For a man who was “retired,” Stubblefield’s phone still rang off the wall. It amazed me the number of people who sought his insight and wisdom. And these were not twenty four year old kids like me—it was the mayor, the police chief, business owners and, of course, bankers. It was literally a list of Who’s Who. And yet, P.K. still made time for me.

 

In hindsight, I have a better level of understanding as to why so many sought Stubblefield’s input. He had a tremendous track record of sound decisions, integrity and vision.

 

The substance of his resume began soon after his graduation from the University of Texas at Austin in 1936. Once back home in Bloomington, he managed his families mercantile business and established his own insurance agency, which he ran until the beginning of World War II. At that point, he volunteered for the United States Army Air Force, in their Finance Department, until he mustered out in 1945.

 

With the war over, P.K. continued operating his insurance agency until 1951, when he sold the agency to what is now Frost/PIA Insurance in Victoria. This move allowed him to pursue what was to become a great banking career. His first assignment was as assistant vice president for Victoria Bank & Trust Company.

 

He moved up quickly and in 1959 was elected to the Board of Directors of Victoria Bank & Trust (a position he held for forty years). By 1969, P. K. was elected president of the bank and by 1974 was the first chairman and CEO of Victoria Bankshares, Inc (the holding company for Victoria Bank and Trust and five other banks). At its inception, Victoria Bankshares was a sleepy little bank; by his retirement in 1988 the banks assets had grown more than 700%. During this period, P.K. was also elected to two terms of the Board of Directors of the Federal Reserve Bank (Houston Branch).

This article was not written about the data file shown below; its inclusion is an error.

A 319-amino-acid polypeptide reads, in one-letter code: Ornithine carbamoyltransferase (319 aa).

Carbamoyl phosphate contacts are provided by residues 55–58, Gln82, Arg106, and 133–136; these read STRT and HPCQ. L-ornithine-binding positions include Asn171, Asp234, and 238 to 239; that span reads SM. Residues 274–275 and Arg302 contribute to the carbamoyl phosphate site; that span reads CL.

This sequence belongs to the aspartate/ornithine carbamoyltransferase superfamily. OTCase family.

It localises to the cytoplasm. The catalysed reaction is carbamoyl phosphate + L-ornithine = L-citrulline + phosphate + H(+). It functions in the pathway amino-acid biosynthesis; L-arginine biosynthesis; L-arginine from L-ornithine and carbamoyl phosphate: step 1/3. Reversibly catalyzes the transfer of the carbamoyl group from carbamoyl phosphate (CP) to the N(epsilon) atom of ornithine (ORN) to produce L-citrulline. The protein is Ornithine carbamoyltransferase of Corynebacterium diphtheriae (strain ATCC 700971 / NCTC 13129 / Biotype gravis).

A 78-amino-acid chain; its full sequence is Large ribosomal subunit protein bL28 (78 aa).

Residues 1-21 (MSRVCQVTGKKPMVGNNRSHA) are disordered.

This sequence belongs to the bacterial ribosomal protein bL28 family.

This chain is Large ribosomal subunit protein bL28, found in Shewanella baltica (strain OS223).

During his tenure, Stubblefield successfully navigated Victoria Bankshares through the 1973-1974 and 1981 recessions, the stock market crash of 1987, as well as the oil and gas bust and the subsequent real estate bust. The result of his leadership during these trying times was that Victoria Bankshares emerged as one of only two Texas bank holding companies to weather the economic downturn without an out-of-state merger or federal assistance.  Despite all of this success, one of the things P.K. was most proud of was the fact that he knew every one of his employees by name.